The Great Glen is a natural split in the earth that virtually divides Scotland into two.
The Caledonian Canal was completed in 1847 to join Inverness to Fort William, and provide sailing ships with a safer passage than that offered by going round the north of Scotland
Caledonian Canal - the 60 miles from Inverness to Fort William comprises the two large lochs, Loch Ness and Loch Lochy and 22 miles of canal and 29 locks linking it all together. It was designed by Thomas Telford ( a Scot born in Dumfries). An interesting feature is Neptune's Staircase on the canal near Fort William.
Fort William and Ben Nevis - was a garrison town, but now stands guard only over the western end of the Caledonian Canal.Britain's highest mountain, Ben Nevis at 4406 feet, rises up behind the town. The first fort was an earth and wattle construction built in 1655 by General Monk, but was rebuilt in stone in 1690 under the orders of William III, hence Fort William. The Jacobites failed to capture the fort in either 1715 or 1745, and it was garrisoned until 1855, after which it was demolished
The weather can change rapidly, and one has to be well prepared to climb Ben Nevis
Loch Ness General Wade built a military road along the great glen in the early 18th century to open up the Highlands and control the clans. However it was only with the construction of a new road for cars in 1933 that larger numbers of people began to travel along Loch Ness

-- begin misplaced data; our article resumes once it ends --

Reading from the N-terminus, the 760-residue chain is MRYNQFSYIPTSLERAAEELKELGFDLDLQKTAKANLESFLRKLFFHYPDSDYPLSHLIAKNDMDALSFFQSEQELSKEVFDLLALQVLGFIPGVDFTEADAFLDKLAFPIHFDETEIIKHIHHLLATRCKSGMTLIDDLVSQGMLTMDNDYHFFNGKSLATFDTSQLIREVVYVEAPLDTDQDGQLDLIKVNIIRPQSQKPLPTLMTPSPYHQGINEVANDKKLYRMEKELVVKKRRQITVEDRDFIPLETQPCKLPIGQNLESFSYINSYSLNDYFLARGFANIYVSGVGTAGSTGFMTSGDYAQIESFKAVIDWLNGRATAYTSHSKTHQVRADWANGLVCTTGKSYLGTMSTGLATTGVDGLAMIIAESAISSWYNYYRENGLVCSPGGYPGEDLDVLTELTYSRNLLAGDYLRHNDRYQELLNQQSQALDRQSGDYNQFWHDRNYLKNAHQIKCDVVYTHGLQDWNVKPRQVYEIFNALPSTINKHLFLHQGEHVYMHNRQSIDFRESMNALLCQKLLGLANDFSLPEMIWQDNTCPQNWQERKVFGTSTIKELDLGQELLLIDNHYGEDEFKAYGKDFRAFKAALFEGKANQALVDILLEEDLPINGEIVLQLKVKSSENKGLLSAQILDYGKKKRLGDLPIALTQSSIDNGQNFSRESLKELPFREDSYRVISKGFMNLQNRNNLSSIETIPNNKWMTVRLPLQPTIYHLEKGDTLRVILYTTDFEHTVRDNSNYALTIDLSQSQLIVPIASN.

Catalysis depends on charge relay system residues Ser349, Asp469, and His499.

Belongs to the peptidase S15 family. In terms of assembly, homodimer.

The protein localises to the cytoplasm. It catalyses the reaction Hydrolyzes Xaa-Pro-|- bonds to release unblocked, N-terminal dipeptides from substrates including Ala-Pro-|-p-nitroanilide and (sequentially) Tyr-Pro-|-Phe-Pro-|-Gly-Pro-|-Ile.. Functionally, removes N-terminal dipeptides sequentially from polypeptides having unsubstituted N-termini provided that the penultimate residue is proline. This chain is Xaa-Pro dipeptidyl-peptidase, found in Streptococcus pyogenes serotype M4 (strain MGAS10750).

Loch Ness is long, 24 miles, and deep (400 feet average, dropping to 750 feet in places), and about one mile wide. Tales of monsters have been associated with the loch for many years. An inscription on a 14th century map tells of "waves without wind, fish without fins, islands that float", a description that has not been bettered by the many witnesses who have seen Nessie.
Perhaps the most famous siting is the 1934 photo below, taken by a London surgeon
Today bagpipers serenade the monster, zoologists deny that it could ever still exist, midget submarines search for it, nobody has conclusive proof one way or the other. Perhaps the mystery is more exciting than any scientific solution
The debate will continue. There have been around 1000 sightings over the last 40 years. Whatever the answer, the location is magical. Perhaps the best viewing point is round the ruins of Urquhart Castle, by the light of a full moon
More information on Nessie and the Loch Ness
Inverness - meaning "at the mouth of the River Ness", there has been a settlement here for at least 1500 years. The first stone castle was built by David in 1141. Even as late as Cromwellian times a fort was put up by soldiers between 1651 and 1657.
Just outside the city is the site of the Battle of Culloden,. On 16 April 1746, Bonnie Prince Charlie lost his change to regain the British throne. Culloden was the last major battle fought in Britain. Of the 9000 soldiers under the Duke of Cumberland, only 76 died in the battle. Of the 5000 Highlanders, about 1200 died - from a combination of the English cannons, the disciplined stand of the soldiers and the "take no prisoners" order given by Cumberland.There is a battle museum on the site, and memorials to the dead of both sides
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